Warby Parker, the Keroac-inspired, Wharton brainchild of four friends, was born out of a need: one of the founders had left his $400 glasses on a plane and his grad-school budget couldn’t afford to relive a similar mistake. (At least, that’s how the story was told to us by one co-founder Neil Blumenthal.) So the MBA students set out to upset the monopolistic regime of the Luxottica Group by producing well-crafted eyewear for $95.
For those less familiar with the eyewear industry, Luxottica owns the eyewear licensing rights to the majority of fashion brands—from Chanel to Prada to Ray Ban to Oakley. According to Blumenthal, the inflated prices in the industry are set by brand recognition and not by quality. “Often times, glasses are manufactured in China even if the engravings on the frames [state otherwise],” he said. “It’s deceiving.”
So seeing this disconnect between price and product, Warby Parker cut out the middleman to deliver quality at an affordable price. The brand designed and manufactured its products and sold directly to the consumer via ecommerce.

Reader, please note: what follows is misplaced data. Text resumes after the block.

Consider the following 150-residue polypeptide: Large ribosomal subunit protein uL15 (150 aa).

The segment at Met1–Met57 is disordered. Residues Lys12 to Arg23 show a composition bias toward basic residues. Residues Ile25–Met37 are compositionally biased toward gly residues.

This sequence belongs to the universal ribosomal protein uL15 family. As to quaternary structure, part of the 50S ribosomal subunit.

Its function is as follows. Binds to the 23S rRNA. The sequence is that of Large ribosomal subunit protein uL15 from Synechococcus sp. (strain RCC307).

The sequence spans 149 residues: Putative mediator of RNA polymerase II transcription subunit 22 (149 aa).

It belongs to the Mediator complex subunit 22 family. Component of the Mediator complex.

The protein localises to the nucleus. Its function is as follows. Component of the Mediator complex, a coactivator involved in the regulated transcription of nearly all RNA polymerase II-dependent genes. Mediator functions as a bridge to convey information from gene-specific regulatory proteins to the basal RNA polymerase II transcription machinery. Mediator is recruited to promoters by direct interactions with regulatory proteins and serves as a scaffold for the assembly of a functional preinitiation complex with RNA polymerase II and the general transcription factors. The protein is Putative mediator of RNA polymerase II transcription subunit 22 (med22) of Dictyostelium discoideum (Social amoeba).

At the launch, the co-founders worried that customers would hesitate to purchase without the option of trying on the frames at an offline location. To trigger more online sales, the brand instituted its “Try 5” program that allowed the buyer to pick five frames to try on at home for five days before keeping one (or all) and sending back the ones that didn’t work. And, of course, the all-important no charge for shipping.
Now, the brand largely continues with this original model but has also expanded into the brick-and-mortar space with store locations across the country (and a mobile retail school bus).
The perfect storm of good product, great press, and a strong blogger response has made Warby Parker a successful startup. And the company yearly releases a fun and interactive annual report to show its progress and its trends. Notable achievements for the brand include its zero net carbon emissions and taking part in conscious commerce (for every pair of glasses bought, prescription glasses and optometry training is donated to those in need).
So what’s next for the socially conscious eyewear company that sells affordable and stylish glasses? New designs, for sure. But when we asked Blumenthal about the next generation of eyewear disruptors that are using 3D printing to make bespoke frames, he played coy with the answer — only choosing to say that 3D isn’t in the cards for Warby Parker… just yet.